Signed to Blue Note, Springs is a young singer with an old soul. Her first EP, released in 2014, earned her appearances on Letterman, Kimmel, and Fallon, and a spot on Bonnaroo. She was heading in a contemporary R&B direction, but when she played jazz standards for Prince at Paisley Park, he encouraged her to follow that path, keeping the focus on her voice with minimal production.
Over her next two albums - Soul Eyes in 2016 and Indigo in 2018 - Springs developed as a singer, songwriter and bandleader, finding her voice in classic jazz stylings. In 2020 she released The Women Who Raised Me, her distinctive take on songs made famous by the singers she grew up listening to: Ella Fitzgerald, Nina Simone, Roberta Flack. Springs is hoping not just to share their songs but to tell their stories - she did extensive research on the singers leading up to it.
Here, Kandace gives her take on some of the classic songs she covered and some from her previous albums she had a hand in writing.
Kandace Springs: Well, my lyrics come second when I write a song, and they just seem to flow out. The hardest part is just getting started! I just wait until I hear a piano riff running around in my head, then I sit down and play it and the rest starts to flow. I never make myself sit down and write.
Songfacts: Of the songs you've had a hand in writing, which is most meaningful to you?
Springs: I would probably say "Simple Things," which is on my second album, Indigo, but I actually wrote it almost 10 years earlier. My dad1 helped with it, and then he sang on an early demo of it. He's a great singer, but he had a stroke a couple of years ago, so his voice is still coming back. But we used his vocal from the demo on the record, and I was really glad that we were able to do that.
Songfacts: What's your approach when you do a cover song?
Springs: I always try to find a different way to do it than anybody else has. I figure if I just do it like the original, then people would rather go listen to the original. I mean, I'll never be a better Nina Simone than Nina Simone! I just have to find a way to be me.
I have a jazzier style than most R&B and pop singers, and a more R&B style than most jazz singers, so somehow it usually just comes out like only me!
It's not just a prop: Springs loves working on cars, especially hot rods.
Songfacts: "Killing Me Softly With His Song" was made famous by Roberta Flack and later by Fugees. How did you create your own unique rendition?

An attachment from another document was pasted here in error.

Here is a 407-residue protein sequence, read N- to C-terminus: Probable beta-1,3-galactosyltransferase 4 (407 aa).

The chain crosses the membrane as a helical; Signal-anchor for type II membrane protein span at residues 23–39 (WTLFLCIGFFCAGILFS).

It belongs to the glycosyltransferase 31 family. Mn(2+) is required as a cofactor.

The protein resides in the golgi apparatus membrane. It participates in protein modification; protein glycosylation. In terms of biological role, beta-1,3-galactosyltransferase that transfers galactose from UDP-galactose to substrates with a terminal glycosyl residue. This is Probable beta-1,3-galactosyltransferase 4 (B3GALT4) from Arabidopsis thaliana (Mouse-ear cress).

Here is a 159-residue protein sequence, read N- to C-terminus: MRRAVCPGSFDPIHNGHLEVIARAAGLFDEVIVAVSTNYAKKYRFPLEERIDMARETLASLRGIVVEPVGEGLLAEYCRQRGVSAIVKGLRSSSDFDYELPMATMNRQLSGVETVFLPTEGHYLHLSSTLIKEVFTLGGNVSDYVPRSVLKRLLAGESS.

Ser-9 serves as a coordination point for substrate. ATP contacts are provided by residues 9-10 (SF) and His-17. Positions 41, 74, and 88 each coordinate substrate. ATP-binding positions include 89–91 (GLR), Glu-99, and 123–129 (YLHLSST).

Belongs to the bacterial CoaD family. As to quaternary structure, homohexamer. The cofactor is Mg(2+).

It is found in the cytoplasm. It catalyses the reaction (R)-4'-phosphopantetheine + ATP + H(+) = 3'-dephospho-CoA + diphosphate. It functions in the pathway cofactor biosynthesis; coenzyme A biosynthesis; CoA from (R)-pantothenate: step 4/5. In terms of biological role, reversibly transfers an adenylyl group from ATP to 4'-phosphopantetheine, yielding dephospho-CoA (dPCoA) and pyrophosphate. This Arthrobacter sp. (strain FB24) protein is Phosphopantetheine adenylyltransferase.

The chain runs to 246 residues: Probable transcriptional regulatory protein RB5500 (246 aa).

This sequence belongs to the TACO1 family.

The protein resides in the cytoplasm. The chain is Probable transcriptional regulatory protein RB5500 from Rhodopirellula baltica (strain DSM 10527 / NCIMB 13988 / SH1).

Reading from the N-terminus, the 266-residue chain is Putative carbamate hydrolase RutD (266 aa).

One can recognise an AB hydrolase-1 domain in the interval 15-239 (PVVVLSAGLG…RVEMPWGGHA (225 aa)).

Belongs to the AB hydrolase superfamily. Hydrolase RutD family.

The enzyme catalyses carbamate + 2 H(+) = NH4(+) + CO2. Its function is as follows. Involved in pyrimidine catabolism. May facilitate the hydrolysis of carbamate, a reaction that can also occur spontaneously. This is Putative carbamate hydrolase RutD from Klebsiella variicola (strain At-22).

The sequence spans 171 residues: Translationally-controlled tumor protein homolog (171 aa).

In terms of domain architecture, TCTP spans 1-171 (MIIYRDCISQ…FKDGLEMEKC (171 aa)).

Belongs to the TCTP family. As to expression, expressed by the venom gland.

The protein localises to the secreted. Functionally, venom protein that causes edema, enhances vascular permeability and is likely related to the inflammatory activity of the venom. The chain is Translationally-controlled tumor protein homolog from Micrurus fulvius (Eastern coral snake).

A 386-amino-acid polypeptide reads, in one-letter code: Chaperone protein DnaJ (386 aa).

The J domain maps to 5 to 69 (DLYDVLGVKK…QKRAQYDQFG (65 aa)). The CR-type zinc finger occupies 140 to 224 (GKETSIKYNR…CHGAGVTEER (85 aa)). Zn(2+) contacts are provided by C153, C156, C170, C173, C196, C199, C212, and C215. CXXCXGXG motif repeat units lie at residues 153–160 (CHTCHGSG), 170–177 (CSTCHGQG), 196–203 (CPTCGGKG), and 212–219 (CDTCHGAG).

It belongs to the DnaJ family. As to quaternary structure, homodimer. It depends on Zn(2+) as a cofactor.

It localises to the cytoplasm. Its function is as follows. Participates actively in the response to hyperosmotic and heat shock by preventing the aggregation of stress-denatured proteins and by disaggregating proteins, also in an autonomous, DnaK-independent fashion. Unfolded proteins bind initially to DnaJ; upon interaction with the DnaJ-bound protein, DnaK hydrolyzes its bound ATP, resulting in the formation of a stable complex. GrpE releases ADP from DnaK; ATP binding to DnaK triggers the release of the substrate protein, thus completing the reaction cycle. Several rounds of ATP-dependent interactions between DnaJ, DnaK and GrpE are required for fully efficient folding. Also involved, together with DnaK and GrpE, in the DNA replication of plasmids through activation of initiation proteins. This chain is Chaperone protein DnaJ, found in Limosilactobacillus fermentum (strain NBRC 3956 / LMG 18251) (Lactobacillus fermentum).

Springs: I knew there was no way I should do a "straight" version similar to the original, or one that sounded like the Fugees - that would just sound like a ripoff. So we searched for something new. It has a double-time beat, but the chorus actually goes twice as slow as the verse. My band had a hard time understanding what to do! But it felt great when we finally got it.
Songfacts: You close out The Women Who Raised Me with "Strange Fruit," a very visceral song popularized by Billie Holiday. Please tell us why you took on this song and what it's like performing it.
Springs: I've actually been performing it for years live, but only occasionally - it's got to be the right kind of show and the right moment. It's always an emotional experience doing it, but I'm always glad afterward that I did. On the album, we tried it a number of ways with the band, but we ended up going back to me doing it solo like I always do.
Songfacts: What drew you to "I Can't Make You Love Me"?
Springs: Oh man, I've been doing that song since I used to play at the lounge at the Marriott in downtown Nashville as a teenager. I heard it as a kid driving around in the car with my mom, and it's always been one of my absolute favorite songs. I don't think there's a more emotional lyric anywhere. It moves me every time.
Songfacts: "Forbidden Fruit" is a classic heartbreaker. What inspired that song?
Springs: We wanted to write a song with a minor Brazilian feel, like "Manhã de Carnaval." We started playing a groove, and the words to the title just came out, they seemed to fit. And then we filled in the storyline.
Songfacts: What's the story behind the song "Novocaine Heart"?
Songfacts: Some of your best work comes from recording live with your band, but these days music is often made on computers and assembled in pieces. How are you adapting?
Springs: Through the years we've made music in a lot of different ways, experimented with drum loops and stuff. It can be a fun way to do things. But when I went out and started playing the music live with my band, I knew that's how I really wanted to hear it. And ever since, we've been making the records with a live band. That's the real me.
Songfacts: What was the most important part of your musical upbringing?
Springs: My dad is a great singer. He's sung behind Garth Brooks and tons of artists in Nashville. So when I was 10, I told him I wanted a piano, and he got one for me and really encouraged me to play, and then to sing as well. I simply wouldn't be here today doing what I do without him.
Songfacts: It feels like we're at a crossroads in history of the sort many of the Women Who Raised You faced when they recorded these classic songs. What's your strategy moving forward with your music?
Springs: I really learned a lot about the lives of all these women - Billie, Ella, Nina, and all of them - when I made this album, and it's really inspired me to keep their stories alive. I want to keep reminding people of the greats, and how hard their lives were compared to today. They paved the way for me, and I'll always be grateful for that. So playing their music will always be a part of what I do.
November 18, 2020
More at kandacesprings.com
photos: Robby Klein
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